Last updated: The Internet of Things will make shopping seamless part of daily life

The Internet of Things will make shopping seamless part of daily life


Listen to article

Download audio as MP3

Google’s purchase of Nest, together with numerous other acquisitions over the past few months, have some speculating that the Internet of Things (IoT) might be pervasive sooner than we once thought.

I would make the argument that the connected world is already upon us. Mobile phones have been interacting with QR and bar codes, allowing consumers to research and purchase products, for years. Some packages are now shipped with GPS tracking chips that provide minute-by-minute location information. A Dutch start-up has been using sensors on cattle to communicate digitally with the farmer when a cow is sick or pregnant. And these are only a few examples of the many ways IoT is already infused into our day-to-day lives (especially if you’re a Dutch farmer).

However, IoT and even the slow creep of connectivity over the last five years makes some people nervous. It’s worth pointing out that at any given time, most Americans (more than 60 percent according to a recent Pew survey) already carry with them a mobile computing device of some kind, in the form of a laptop, smartphone or tablet. By the end of 2013, 6 percent of the world’s population owned a tablet. By 2018, it’s expected that 36 million people will wear a smart watch.

Acknowledging and embracing the inherent connectivity associated with billions of people walking around with the internet literally in their pockets not only makes futuristic commerce scenarios associated with IoT more palatable, it also makes them more possible in the short-term.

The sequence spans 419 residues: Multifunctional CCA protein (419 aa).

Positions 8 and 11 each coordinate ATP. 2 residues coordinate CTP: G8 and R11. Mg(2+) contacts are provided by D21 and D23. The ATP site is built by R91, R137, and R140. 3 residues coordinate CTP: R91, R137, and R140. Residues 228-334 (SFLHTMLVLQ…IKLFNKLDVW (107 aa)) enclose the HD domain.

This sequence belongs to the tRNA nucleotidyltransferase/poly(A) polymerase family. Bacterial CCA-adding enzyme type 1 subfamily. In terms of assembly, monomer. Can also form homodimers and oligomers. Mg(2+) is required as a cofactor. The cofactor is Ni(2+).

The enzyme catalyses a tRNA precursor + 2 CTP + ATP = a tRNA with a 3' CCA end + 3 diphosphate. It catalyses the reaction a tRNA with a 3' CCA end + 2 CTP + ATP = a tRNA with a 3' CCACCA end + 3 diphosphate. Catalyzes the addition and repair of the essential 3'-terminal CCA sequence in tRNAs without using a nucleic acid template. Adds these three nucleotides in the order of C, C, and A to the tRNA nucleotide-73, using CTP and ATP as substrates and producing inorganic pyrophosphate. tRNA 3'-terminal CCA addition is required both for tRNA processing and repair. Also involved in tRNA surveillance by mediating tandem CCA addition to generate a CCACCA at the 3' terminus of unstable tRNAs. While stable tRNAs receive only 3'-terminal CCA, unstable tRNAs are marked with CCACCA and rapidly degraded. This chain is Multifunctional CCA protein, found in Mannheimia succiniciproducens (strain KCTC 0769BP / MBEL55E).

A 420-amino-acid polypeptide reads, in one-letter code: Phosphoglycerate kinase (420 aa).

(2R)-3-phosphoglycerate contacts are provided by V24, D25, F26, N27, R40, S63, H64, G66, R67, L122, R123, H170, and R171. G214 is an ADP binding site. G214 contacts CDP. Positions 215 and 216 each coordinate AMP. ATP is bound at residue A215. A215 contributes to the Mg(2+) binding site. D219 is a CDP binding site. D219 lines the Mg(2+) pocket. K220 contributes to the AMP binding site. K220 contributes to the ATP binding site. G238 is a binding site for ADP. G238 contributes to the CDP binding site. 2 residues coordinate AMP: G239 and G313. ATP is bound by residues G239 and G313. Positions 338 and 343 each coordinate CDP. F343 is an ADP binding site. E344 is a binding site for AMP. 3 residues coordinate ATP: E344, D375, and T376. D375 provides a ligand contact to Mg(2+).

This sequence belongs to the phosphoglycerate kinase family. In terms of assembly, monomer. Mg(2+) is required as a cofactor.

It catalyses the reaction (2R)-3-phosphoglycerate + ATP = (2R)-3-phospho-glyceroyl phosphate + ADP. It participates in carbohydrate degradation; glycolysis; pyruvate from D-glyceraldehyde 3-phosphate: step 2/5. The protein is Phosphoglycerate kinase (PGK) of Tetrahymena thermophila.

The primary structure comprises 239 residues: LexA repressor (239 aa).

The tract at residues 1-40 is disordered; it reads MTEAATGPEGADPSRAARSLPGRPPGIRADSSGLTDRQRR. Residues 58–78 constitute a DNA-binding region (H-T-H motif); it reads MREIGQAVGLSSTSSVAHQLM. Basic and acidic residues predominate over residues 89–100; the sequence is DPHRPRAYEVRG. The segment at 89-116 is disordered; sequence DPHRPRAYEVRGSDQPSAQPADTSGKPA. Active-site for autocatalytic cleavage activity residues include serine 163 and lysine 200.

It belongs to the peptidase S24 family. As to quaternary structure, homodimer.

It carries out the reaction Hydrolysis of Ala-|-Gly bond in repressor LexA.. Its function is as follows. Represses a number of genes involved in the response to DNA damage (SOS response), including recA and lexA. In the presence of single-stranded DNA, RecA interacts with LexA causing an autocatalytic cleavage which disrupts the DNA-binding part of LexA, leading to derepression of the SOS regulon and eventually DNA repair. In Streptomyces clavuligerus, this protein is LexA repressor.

For instance, communication between items — such as a blouse in a retail store and a smartphone in a customer’s purse – will only need to span the distance between that blouse and the shopper’s phone. Rather than trying to get every item in the store directly connected to the internet, the smartphones themselves can act as conduits to the web.

The technology can even live on after the initial sale. Perhaps you snap a picture of that blouse on a passerby. The information communicated from the shirt to your phone then leads you to the retailer online.

Or imagine you’re at home and you go to your Nest thermostat, powered by Google, which, after learning your habits, suggests you could save a lot of money by turning down the thermostat one degree at night. It then suggests you consider adding an extra blanket to your bed and summons up some cost-effective options for you to review on your phone and purchase – which is as easy as one click with online wallets.

Bottom line, the convenience of a connected world will breed the convenience of buying solutions to various life obstacles as they occur. All retailers should be prepared for a very near future that will be saturated with “shoppable” moments.

A diverse, exhaustive approach to selling will be critical for success.

Every digital moment matters.
Are you making the most of them?

1,000 business leaders dish on how to stand out from the crowd with a great CX. Get the details HERE. 

Share this article


Search by Topic beginning with